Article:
At first we hoped it might just be a minor problem:  a virus or infection, maybe, or stress over apartment-hunting and the prospect of her and Dad moving off the farm -- something that time or antibiotics or a change in circumstances would alleviate.  But day after day she got worse until she was sleeping 20 hours a day and eating almost nothing.  Because Mom's own doctor was on vacation, we took her to the Emergency department twice; the second time, August 16, she was admitted to hospital where she would spend the next four weeks.  Soon after her admission, blood work revealed that she had high calcium levels in her blood, which had been the likely cause of all her symptoms and which the doctor told us could very well be an indicator of cancer -- and a CAT scan soon revealed that Mom had stage 4 liver cancer, inoperable and incurable.

 During the last couple of weeks of Mom's hospitalization, she rallied somewhat, as treatment with fluids and meds brought the calcium down and revived her appetite.  In early September she was strong enough to get around with a walker and was able to move home to her and Dad's new apartment and have some brief quality time there.  But her condition quickly started regressing, and the night of Sept. 28 -- about 18 hours after I'd said goodbye to her before flying home -- she died while asleep in bed with Dad.

There are many more details I could include, and probably will in future posts, as I reflect more on all that has happened.  The paragraphs above certainly don't do justice to all we saw and heard and did and felt since August.  But today I will just share a few things for which I'm grateful:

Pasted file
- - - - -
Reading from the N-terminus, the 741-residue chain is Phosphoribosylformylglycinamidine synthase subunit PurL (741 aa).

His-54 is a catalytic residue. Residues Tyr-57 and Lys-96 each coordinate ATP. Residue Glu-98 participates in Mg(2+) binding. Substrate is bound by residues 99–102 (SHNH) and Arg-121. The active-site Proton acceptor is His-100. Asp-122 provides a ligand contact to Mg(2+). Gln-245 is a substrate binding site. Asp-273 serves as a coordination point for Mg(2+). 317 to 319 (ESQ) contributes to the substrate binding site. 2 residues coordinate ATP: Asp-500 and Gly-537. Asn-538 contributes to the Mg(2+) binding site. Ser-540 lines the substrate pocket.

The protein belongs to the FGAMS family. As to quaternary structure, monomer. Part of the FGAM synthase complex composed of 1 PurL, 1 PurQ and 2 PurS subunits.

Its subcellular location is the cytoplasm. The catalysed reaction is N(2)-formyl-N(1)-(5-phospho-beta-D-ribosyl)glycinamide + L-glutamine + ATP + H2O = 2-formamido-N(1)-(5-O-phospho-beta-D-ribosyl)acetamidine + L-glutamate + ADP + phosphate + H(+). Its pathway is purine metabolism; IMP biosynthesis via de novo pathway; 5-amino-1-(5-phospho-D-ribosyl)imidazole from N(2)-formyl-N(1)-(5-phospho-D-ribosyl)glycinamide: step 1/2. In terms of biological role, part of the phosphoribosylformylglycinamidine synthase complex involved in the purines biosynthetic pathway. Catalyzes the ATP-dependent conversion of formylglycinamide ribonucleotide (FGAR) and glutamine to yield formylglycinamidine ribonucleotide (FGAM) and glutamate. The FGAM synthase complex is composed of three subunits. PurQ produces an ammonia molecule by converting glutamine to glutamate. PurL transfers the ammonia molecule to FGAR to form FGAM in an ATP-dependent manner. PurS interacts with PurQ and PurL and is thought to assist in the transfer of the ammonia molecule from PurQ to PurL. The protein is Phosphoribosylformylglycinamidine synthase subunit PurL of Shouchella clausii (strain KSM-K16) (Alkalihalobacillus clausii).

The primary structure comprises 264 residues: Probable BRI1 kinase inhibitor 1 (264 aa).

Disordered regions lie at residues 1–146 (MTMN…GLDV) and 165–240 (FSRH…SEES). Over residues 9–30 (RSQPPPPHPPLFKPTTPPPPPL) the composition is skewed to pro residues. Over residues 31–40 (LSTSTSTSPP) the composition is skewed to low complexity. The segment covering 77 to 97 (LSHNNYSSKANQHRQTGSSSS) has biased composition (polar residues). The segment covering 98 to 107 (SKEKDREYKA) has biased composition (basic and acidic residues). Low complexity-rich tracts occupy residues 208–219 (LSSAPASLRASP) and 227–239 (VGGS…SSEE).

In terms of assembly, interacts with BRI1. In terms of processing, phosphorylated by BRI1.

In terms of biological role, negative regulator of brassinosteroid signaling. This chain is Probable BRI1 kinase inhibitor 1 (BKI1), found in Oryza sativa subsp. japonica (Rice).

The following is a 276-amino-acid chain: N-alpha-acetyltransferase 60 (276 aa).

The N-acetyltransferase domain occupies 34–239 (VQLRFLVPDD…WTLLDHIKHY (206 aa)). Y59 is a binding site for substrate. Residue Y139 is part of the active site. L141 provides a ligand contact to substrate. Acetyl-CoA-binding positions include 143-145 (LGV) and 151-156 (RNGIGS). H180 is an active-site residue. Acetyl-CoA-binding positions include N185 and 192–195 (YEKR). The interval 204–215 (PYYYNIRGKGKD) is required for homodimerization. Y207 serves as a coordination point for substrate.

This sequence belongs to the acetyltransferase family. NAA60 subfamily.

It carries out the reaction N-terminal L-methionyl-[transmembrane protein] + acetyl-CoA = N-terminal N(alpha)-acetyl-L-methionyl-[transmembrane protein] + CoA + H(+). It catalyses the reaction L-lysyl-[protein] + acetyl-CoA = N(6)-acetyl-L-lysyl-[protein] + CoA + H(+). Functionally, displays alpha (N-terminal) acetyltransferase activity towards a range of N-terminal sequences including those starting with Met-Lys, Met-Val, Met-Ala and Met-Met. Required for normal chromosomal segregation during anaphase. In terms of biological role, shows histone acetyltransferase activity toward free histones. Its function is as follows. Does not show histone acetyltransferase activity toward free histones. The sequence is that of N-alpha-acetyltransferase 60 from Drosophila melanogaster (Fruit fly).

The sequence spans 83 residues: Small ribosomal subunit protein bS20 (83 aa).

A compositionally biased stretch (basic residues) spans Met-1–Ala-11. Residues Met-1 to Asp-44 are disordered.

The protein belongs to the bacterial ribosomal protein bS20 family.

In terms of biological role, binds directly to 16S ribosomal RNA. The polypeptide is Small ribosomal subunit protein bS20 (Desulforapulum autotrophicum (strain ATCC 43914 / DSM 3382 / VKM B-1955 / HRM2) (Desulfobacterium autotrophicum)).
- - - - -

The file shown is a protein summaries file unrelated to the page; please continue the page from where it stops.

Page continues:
- Mom never experienced any physical pain or, it seemed, much mental suffering either.  She was peaceful through everything.  She went "gentle into that good night"; not everyone does.
- There was enough time for her and Dad to discuss the future, prepare themselves as much as possible for what was coming, even settle funeral details.
- The doctors, nurses, and other medical staff we met through the hospital and Home Care and Palliative Care programs were uniformly helpful, kind, supportive, and professional.
- Church friends, family, and neighbours (even people in Dad and Mom's apartment building who had only known them for a week or two) showered us with care, concern, and practical help.
- My brothers (I have 4) and I all had our own periods of quality time with Mom and Dad and were able to be present at important parts of the journey:  I was there for the early crisis time when Mom was hospitalized and then for her final week of life; in a six-week period one brother made four trips from Maine to PEI to provide support at key times; another orchestrated the move from the farm to the apartment; another was there for Mom's discharge from hospital and early days at home; etc.
- From my dad, brothers, and other people I witnessed love in action: love that costs and requires sacrifice, not just nice-sounding words.

Especially in these early days, it's comforting to draw on memories that are suffused with gratitude and grace, rather than riddled with regrets.  There will undoubtedly be other stages to come -- but for now I feel thankful for how we were given strength and spirit to get through this time.

Mom photo:  Richard Prinsen 2012
tree photo: